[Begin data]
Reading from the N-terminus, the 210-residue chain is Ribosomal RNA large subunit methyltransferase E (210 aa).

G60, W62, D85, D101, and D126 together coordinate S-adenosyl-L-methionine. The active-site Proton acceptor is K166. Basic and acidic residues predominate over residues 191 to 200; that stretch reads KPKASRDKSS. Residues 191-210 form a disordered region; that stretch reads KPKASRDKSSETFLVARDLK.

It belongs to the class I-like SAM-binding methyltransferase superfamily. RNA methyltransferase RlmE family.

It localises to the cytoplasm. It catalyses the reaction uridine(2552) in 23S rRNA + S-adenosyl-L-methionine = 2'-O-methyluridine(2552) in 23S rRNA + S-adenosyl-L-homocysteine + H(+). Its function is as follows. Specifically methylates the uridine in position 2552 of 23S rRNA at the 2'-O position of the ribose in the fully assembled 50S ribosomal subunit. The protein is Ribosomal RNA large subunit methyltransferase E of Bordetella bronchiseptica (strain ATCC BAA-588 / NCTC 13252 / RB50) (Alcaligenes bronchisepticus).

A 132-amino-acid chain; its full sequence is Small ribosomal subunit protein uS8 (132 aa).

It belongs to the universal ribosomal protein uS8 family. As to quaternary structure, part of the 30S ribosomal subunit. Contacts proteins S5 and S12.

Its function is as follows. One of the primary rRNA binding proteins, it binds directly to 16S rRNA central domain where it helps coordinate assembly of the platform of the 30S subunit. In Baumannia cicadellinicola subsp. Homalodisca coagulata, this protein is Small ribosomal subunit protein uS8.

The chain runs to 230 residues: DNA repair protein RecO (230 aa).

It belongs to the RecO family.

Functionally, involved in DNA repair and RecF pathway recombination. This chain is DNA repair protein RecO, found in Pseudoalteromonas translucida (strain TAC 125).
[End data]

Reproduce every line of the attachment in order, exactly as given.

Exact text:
Reading from the N-terminus, the 210-residue chain is Ribosomal RNA large subunit methyltransferase E (210 aa).

G60, W62, D85, D101, and D126 together coordinate S-adenosyl-L-methionine. The active-site Proton acceptor is K166. Basic and acidic residues predominate over residues 191 to 200; that stretch reads KPKASRDKSS. Residues 191-210 form a disordered region; that stretch reads KPKASRDKSSETFLVARDLK.

It belongs to the class I-like SAM-binding methyltransferase superfamily. RNA methyltransferase RlmE family.

It localises to the cytoplasm. It catalyses the reaction uridine(2552) in 23S rRNA + S-adenosyl-L-methionine = 2'-O-methyluridine(2552) in 23S rRNA + S-adenosyl-L-homocysteine + H(+). Its function is as follows. Specifically methylates the uridine in position 2552 of 23S rRNA at the 2'-O position of the ribose in the fully assembled 50S ribosomal subunit. The protein is Ribosomal RNA large subunit methyltransferase E of Bordetella bronchiseptica (strain ATCC BAA-588 / NCTC 13252 / RB50) (Alcaligenes bronchisepticus).

A 132-amino-acid chain; its full sequence is Small ribosomal subunit protein uS8 (132 aa).

It belongs to the universal ribosomal protein uS8 family. As to quaternary structure, part of the 30S ribosomal subunit. Contacts proteins S5 and S12.

Its function is as follows. One of the primary rRNA binding proteins, it binds directly to 16S rRNA central domain where it helps coordinate assembly of the platform of the 30S subunit. In Baumannia cicadellinicola subsp. Homalodisca coagulata, this protein is Small ribosomal subunit protein uS8.

The chain runs to 230 residues: DNA repair protein RecO (230 aa).

It belongs to the RecO family.

Functionally, involved in DNA repair and RecF pathway recombination. This chain is DNA repair protein RecO, found in Pseudoalteromonas translucida (strain TAC 125).